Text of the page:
3. includes the strategies used within a defined budget.
  4. is used to inform all stakeholders, and other targeted groups, of the benefits and successes of the school.
  5. informs about aspects which may be of interest.
  6. needs to plan for issues which may arise of a controversial nature.
  7. should inform and emphasize the real nature of the school and the direction the school is planning or presently implementing.
  8. should include a realistic budget.
  9. can benefit from the combination of views of staff and others associated with the school community.

•   Marketing is relatively inexpensive when viewed in the terms of the potential gains made – reputation, new parents, supportive present parents, enrolments, etc.

•   In the initial stages of developing the school’s first real plan it is often best to include a variety of interest groups for gaining ideas and suggestions about how best to market your school. These thoughts may then be used as felt necessary.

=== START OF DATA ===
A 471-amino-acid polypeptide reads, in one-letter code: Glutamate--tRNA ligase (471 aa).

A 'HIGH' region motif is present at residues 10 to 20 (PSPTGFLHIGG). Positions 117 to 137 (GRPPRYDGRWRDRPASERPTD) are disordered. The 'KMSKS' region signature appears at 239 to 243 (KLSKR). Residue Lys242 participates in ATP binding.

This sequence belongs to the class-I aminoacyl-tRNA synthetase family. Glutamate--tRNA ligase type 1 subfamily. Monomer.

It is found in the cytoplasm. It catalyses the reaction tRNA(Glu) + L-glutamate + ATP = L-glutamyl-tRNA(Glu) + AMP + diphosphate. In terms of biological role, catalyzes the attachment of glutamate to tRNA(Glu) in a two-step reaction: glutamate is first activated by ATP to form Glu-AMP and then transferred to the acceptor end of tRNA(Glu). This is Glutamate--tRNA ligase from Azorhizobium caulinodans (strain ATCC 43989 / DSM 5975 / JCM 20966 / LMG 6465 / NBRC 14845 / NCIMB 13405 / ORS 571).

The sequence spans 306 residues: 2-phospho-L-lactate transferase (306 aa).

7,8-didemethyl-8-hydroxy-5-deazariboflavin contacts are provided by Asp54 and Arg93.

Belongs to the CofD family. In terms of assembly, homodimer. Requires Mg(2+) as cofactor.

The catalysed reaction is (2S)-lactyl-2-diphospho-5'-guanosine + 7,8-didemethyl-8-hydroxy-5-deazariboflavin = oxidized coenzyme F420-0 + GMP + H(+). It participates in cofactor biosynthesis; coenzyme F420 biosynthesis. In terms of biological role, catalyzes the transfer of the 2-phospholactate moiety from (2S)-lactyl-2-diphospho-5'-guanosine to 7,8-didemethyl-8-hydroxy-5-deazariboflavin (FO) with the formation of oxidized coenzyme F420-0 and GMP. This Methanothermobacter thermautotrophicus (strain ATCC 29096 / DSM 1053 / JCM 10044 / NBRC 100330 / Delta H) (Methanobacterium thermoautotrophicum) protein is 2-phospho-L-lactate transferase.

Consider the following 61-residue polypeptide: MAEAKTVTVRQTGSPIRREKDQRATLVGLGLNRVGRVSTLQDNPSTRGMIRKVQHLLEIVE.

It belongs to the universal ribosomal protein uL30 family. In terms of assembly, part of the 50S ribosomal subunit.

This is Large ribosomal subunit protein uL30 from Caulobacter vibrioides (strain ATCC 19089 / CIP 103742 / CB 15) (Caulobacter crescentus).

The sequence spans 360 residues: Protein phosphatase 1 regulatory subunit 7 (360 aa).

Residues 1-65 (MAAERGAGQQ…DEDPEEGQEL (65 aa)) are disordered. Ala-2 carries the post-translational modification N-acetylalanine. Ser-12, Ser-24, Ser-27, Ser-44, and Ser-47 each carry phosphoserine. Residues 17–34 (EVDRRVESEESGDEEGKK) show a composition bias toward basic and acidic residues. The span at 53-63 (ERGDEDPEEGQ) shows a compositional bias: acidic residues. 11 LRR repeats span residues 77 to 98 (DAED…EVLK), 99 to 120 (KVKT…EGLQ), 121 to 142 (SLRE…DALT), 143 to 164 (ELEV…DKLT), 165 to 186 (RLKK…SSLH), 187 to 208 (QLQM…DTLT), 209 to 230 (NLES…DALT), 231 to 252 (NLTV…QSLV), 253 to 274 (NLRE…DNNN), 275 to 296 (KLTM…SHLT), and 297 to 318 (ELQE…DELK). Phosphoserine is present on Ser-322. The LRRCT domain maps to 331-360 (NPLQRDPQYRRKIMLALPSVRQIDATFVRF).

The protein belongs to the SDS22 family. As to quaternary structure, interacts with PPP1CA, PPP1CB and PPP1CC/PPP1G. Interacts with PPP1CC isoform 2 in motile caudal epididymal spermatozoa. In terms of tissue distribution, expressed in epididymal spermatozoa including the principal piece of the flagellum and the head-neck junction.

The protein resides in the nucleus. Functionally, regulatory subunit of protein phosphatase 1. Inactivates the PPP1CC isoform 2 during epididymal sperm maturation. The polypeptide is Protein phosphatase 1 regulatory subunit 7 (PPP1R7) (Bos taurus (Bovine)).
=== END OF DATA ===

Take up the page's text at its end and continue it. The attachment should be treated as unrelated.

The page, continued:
•   The School Principal needs input and has the overall responsibility to implement the plan.

Other sections covered in the 'School Marketing Manual for the Digital Age (3rd ed), 2010, by Bryan Foster are:
  • SMP Evaluation
  • SMP is Not ...
  • Be Ethical
  • Who Needs a SMP?
The 'How to Write a School Marketing Plan - Overview and Analysis' blog post was written by Bryan Foster, author of School Marketing Manual for the Digital Age (3rd ed), (2011) - the paperback and ebook manual for school communications and marketing personnel - 340 pages of easy to read and implement summarized points - allowing for a considerably large number of quality strategies and examples to be detailed - with copyright remaining GDPL. Book available from Amazon.com and Createspace.com